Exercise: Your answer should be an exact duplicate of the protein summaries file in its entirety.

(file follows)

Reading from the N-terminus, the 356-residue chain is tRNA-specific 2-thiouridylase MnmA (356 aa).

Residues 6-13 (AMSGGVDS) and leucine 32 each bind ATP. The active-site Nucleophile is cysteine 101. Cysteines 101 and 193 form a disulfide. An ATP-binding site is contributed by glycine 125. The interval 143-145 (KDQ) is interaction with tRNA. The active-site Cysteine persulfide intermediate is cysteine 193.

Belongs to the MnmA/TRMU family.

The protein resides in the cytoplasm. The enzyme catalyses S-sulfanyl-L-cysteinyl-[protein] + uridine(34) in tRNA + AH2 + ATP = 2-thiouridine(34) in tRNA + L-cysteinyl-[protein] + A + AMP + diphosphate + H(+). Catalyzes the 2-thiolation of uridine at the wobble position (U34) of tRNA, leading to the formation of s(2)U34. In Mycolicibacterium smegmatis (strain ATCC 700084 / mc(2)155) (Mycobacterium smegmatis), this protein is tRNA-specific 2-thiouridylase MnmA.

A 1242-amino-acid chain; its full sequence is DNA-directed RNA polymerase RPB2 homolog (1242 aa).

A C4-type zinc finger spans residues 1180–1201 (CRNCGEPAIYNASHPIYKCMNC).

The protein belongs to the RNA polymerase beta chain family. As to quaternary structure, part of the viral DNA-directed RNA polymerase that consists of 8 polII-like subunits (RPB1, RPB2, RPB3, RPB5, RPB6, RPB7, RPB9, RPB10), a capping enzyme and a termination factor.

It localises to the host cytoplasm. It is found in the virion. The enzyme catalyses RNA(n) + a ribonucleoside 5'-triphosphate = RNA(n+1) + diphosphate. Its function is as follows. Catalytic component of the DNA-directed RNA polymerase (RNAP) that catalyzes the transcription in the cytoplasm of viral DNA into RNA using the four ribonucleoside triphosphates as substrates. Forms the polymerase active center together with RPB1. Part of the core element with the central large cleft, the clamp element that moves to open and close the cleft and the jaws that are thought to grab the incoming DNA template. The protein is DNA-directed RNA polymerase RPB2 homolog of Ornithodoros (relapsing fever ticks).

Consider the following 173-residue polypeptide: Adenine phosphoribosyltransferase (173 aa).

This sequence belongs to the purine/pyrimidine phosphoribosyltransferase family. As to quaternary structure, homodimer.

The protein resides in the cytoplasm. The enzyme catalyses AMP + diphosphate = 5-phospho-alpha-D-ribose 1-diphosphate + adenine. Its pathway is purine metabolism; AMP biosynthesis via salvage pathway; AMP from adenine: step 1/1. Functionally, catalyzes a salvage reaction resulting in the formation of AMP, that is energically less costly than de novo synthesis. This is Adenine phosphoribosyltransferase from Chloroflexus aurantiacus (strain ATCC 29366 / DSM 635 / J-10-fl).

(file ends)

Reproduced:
Reading from the N-terminus, the 356-residue chain is tRNA-specific 2-thiouridylase MnmA (356 aa).

Residues 6-13 (AMSGGVDS) and leucine 32 each bind ATP. The active-site Nucleophile is cysteine 101. Cysteines 101 and 193 form a disulfide. An ATP-binding site is contributed by glycine 125. The interval 143-145 (KDQ) is interaction with tRNA. The active-site Cysteine persulfide intermediate is cysteine 193.

Belongs to the MnmA/TRMU family.

The protein resides in the cytoplasm. The enzyme catalyses S-sulfanyl-L-cysteinyl-[protein] + uridine(34) in tRNA + AH2 + ATP = 2-thiouridine(34) in tRNA + L-cysteinyl-[protein] + A + AMP + diphosphate + H(+). Catalyzes the 2-thiolation of uridine at the wobble position (U34) of tRNA, leading to the formation of s(2)U34. In Mycolicibacterium smegmatis (strain ATCC 700084 / mc(2)155) (Mycobacterium smegmatis), this protein is tRNA-specific 2-thiouridylase MnmA.

A 1242-amino-acid chain; its full sequence is DNA-directed RNA polymerase RPB2 homolog (1242 aa).

A C4-type zinc finger spans residues 1180–1201 (CRNCGEPAIYNASHPIYKCMNC).

The protein belongs to the RNA polymerase beta chain family. As to quaternary structure, part of the viral DNA-directed RNA polymerase that consists of 8 polII-like subunits (RPB1, RPB2, RPB3, RPB5, RPB6, RPB7, RPB9, RPB10), a capping enzyme and a termination factor.

It localises to the host cytoplasm. It is found in the virion. The enzyme catalyses RNA(n) + a ribonucleoside 5'-triphosphate = RNA(n+1) + diphosphate. Its function is as follows. Catalytic component of the DNA-directed RNA polymerase (RNAP) that catalyzes the transcription in the cytoplasm of viral DNA into RNA using the four ribonucleoside triphosphates as substrates. Forms the polymerase active center together with RPB1. Part of the core element with the central large cleft, the clamp element that moves to open and close the cleft and the jaws that are thought to grab the incoming DNA template. The protein is DNA-directed RNA polymerase RPB2 homolog of Ornithodoros (relapsing fever ticks).

Consider the following 173-residue polypeptide: Adenine phosphoribosyltransferase (173 aa).

This sequence belongs to the purine/pyrimidine phosphoribosyltransferase family. As to quaternary structure, homodimer.

The protein resides in the cytoplasm. The enzyme catalyses AMP + diphosphate = 5-phospho-alpha-D-ribose 1-diphosphate + adenine. Its pathway is purine metabolism; AMP biosynthesis via salvage pathway; AMP from adenine: step 1/1. Functionally, catalyzes a salvage reaction resulting in the formation of AMP, that is energically less costly than de novo synthesis. This is Adenine phosphoribosyltransferase from Chloroflexus aurantiacus (strain ATCC 29366 / DSM 635 / J-10-fl).